Young Mothers?

Young Mothers?

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This book analyzes why and in what circumstances teenage women become mothers. The author does not condemn early motherhood as a problem, but focuses on both positive and negative aspects of these women's experiences. A central part of the author's analysis are first-hand accounts by women who have become mothers before the age of twenty. Among other areas, she discusses the women's attitudes towards their pregnancy, towards men and marriage, and towards the social services upon which many young mothers rely. She also examines how the concept of teenage motherhood has been socially constructed and contrasts many of society's negative conceptions with the women's own personal perceptions and experiences.
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Product details

  • Paperback | 250 pages
  • 152 x 229mm | 384g
  • Oxford, United Kingdom
  • English
  • index, references
  • 074560854X
  • 9780745608549

Table of contents

Setting the scene; demographic trends in early motherhood; how the women came to be mothers; men and marriage; social networks and emotional support; practical support; the children; young women as mothers - employment, education and satisfaction with motherhood.
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Review quote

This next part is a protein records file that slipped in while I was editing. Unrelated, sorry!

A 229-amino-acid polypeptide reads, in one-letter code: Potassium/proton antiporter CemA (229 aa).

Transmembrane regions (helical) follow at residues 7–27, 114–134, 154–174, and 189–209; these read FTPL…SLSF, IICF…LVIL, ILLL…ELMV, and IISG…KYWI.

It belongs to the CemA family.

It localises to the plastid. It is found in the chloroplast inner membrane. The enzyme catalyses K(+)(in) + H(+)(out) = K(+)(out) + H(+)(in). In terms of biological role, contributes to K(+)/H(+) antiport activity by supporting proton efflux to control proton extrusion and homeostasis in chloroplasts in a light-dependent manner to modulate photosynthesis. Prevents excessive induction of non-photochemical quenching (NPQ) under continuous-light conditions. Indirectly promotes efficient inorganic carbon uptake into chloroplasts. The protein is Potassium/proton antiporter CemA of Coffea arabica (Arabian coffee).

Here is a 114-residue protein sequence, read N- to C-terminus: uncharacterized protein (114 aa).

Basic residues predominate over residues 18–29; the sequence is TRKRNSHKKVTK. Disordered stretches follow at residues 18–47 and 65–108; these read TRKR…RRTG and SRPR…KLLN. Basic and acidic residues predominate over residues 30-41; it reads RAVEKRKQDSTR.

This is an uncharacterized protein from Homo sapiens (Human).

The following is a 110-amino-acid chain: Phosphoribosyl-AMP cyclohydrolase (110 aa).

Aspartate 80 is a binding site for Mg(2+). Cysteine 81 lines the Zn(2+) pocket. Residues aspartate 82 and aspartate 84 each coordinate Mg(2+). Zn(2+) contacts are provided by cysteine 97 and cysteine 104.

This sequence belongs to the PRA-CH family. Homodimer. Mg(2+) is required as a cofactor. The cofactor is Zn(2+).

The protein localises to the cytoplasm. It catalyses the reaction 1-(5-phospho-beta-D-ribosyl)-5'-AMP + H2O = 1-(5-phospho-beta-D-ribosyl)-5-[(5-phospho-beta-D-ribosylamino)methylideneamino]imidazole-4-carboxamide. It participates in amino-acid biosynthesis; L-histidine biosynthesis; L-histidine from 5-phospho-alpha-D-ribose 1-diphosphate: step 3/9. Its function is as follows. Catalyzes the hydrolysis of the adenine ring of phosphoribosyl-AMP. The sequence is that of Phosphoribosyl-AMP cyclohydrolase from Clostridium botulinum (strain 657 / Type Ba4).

'The first extended study to be carried out on this subject.' The Guardian 'A detailed, longitudinal study.' New Statesman and Society 'Young Mothers makes a credible case against accepting common views on teen motherhood, prima facie. It is highly regardable ... provides interesting firsthand evidence on the experiences of young mothers, and helps place those experiences in class context.' American Journal Of Sociology 'This is a nuanced account of teenage motherhood that challenges established orthodoxies on the subject.' Studies on Women Abstracts 'This book should prove interesting reading to those working in community health care of researching the subject.' Nursery World 'In adding to this prolific literature, Ann Phoenix makes two valuable and related contributions. The first is the deconstruction of young mothering as problematic. The second is the presentation of findings from a rich and extensive set of accounts from young women, aged between 16-19 years, of their experiences of mothering. Ann Phoenix raises important questions for future research and social policy. The book is of central relevance and written so as to be accessible to a wide audience. It should be a key text for academic, welfare and health professionals.' Journal of Reproductive and Infant Psychology
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